JIM: But it was. You had a great episode all about Substack, which is a, you know, a really deep dive on that for anyone who wants to go there. But I think you mentioned something about automation, which is really important, and want to talk about unplugging for a minute. I mean, we’re our viewers first, right? Or maybe we’re our entrepreneurs first, but we enjoy this lifestyle for a reason. We want to get out. I envy you to go unplug for weeks at a time, or however long you go for, and I may be able to take a day off here and there, because I do have certain automations in place and automated things. Not to be confused with email automations, which could be a whole episode in itself, but the way we automate certain things at entrepreneur and in our own niche things are tools like if, if, this, then that, and Zapier. These are platforms that can get things done quicker and help you. So I’m all about the automating things and getting to unplug. So Rose, do you have any ways that kind of remind you to unplug? I’m a head space fan and Nike Run Club fan. What do both of you do to unplug? Let’s get away from the tech for just a second.

ROSE: Uh, yeah. So currently right now we’re in a house. We’re at my in-laws, so I love to cook and bake, so I get to unplug. I like to use my hands and really get into something hands on that really allows my brain to kind of get out of my head and focus on the task at hand. And so I really enjoy that. But when I’m on the road to unplug, I like to just give myself a reward. I get to that reward and I just I get outside and I go hike with my family or just be outside and take a walk or do my my exercises outside as well.

KIMBERLY: I love that I do pretty much the same. I like mountain biking and hiking and just. Breathing fresh air. I don’t think we appreciate it enough. And I just are standing out in the sun, or just hanging out around the campfire and allowing yourself to leave the phone in the in the rig for a little bit. And no one can bother you. You’re just there and you’re present and you’re fully present in the moment. And I think that’s important. Okay. So we were kind of leading into that. That was a nice detour. I didn’t want to get out of that calm space. We were kind of leading into our last question though here, and it came from John, and it’s a good question. He says, I need to know which RV sites have reliable business class Wi-Fi. I cannot chance going somewhere and not being able to work when I need to. So, I mean, we kind of just answered that a little bit, but let’s go a little bit deeper on it. Who wants to start?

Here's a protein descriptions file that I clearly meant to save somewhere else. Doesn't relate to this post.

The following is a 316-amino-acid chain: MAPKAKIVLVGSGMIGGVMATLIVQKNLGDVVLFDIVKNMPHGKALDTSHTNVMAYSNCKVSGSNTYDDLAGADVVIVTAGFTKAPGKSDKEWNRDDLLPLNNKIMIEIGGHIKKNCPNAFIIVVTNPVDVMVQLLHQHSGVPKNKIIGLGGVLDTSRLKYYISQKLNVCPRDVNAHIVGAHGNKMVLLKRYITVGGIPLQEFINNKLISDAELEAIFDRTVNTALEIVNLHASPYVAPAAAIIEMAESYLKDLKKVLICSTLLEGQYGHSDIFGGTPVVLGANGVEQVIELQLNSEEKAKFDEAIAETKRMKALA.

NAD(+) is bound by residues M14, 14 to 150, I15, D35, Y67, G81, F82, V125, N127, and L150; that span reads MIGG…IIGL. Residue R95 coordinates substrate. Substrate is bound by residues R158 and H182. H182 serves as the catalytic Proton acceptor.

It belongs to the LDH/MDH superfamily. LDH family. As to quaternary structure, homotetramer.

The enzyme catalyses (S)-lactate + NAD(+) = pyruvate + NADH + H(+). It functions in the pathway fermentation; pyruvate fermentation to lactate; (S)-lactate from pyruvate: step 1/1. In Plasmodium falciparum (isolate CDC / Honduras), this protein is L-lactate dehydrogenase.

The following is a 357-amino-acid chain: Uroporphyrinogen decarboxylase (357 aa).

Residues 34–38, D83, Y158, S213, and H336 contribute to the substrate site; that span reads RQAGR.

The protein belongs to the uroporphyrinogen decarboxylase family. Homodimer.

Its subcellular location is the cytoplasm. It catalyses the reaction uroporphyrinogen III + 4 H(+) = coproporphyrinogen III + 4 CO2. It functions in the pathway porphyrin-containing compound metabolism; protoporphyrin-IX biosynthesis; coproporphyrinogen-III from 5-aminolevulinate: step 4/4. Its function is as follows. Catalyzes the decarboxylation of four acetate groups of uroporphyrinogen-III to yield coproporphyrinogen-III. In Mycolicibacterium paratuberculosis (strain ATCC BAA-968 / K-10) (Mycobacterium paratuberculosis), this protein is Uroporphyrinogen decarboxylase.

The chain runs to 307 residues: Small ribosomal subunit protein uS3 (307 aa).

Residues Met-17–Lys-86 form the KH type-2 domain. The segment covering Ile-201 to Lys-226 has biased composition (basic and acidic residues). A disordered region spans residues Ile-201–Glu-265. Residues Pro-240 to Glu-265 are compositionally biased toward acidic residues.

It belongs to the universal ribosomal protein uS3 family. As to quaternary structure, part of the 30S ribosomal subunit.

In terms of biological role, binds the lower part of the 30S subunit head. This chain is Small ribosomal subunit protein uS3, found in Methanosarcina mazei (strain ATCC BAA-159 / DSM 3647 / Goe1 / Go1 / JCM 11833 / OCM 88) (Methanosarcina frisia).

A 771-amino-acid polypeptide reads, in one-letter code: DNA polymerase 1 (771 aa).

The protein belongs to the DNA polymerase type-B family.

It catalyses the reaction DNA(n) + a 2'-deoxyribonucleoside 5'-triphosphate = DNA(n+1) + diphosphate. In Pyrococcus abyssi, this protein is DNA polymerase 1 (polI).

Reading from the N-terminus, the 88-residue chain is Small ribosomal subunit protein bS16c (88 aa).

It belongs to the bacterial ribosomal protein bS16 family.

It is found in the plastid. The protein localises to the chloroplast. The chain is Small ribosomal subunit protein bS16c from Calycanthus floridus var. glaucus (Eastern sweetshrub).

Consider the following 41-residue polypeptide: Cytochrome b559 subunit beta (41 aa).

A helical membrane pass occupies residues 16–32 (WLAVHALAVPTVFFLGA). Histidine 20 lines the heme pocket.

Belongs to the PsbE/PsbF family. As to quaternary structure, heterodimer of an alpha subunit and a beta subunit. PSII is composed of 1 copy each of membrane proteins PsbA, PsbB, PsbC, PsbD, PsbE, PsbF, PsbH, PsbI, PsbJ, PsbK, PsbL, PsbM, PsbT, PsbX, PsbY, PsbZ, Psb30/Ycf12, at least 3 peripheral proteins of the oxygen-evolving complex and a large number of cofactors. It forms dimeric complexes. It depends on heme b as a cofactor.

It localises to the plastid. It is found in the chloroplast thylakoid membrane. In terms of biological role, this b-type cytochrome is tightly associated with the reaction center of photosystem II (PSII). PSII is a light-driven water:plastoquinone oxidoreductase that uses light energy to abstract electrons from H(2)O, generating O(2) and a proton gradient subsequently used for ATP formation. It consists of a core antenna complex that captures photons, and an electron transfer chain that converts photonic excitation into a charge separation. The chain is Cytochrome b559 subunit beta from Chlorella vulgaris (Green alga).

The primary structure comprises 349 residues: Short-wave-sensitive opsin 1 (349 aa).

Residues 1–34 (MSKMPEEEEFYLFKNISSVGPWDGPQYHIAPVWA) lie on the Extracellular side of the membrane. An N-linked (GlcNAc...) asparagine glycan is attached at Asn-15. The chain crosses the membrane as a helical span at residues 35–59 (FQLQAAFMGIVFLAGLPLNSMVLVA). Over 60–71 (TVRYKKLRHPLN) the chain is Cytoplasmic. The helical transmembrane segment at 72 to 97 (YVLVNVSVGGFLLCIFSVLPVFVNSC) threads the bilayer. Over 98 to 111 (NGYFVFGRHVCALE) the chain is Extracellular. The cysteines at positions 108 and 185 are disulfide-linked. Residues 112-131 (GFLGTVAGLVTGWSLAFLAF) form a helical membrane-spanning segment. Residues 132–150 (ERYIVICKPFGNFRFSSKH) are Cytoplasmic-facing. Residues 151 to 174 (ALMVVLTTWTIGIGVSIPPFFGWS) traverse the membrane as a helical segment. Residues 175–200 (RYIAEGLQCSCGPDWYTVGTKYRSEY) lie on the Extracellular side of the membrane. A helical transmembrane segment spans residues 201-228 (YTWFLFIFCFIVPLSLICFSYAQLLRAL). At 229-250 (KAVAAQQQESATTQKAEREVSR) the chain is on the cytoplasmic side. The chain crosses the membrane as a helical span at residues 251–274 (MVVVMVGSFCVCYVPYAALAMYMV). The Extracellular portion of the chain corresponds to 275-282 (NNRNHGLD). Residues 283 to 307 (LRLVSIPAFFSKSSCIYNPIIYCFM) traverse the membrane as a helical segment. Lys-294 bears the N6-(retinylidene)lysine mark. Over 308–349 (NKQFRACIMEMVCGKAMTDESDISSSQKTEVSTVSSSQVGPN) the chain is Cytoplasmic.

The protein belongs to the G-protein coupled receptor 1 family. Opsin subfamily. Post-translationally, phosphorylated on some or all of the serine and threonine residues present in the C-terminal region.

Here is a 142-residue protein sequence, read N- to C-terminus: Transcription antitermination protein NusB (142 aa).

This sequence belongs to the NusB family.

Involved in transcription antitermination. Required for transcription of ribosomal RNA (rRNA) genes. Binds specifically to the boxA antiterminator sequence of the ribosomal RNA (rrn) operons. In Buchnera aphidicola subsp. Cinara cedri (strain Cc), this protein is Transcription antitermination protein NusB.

JIM: Oh well, honestly, I’m sorry John, but I kind of laughed when I heard the term business class wi fi at an RV park. And the only way you’re going to get that is if you provide it yourself. Rv parks are so hit and miss. Most of them don’t invest in their wi fi infrastructure. Rewind a bit to learn the difference between that and cellular broadband or an internet connection. But we learned early on redundancy is the best solution for mobile internet. So if you’re going to have business class requirements, you need to provide your own business class Wi-Fi and broadband connection, whether that’s satellite or a cellular broadband device. Just don’t rely on RV parks. If you’re going to work on the road, you’re going to be finding yourself at libraries McDonald’s all the time. And that just doesn’t work if you’re going to run a business.

ROSE: Well, I have to agree with all that. We learned early on as well. Cannot rely on RV parks campgrounds. Nada. Well, and.

KIMBERLY: Especially for you, Rose, because, Jim, you were talking about this earlier. It depends on what you’re uploading. And, Rose, you guys have a YouTube channel and so you’re uploading a lot of video.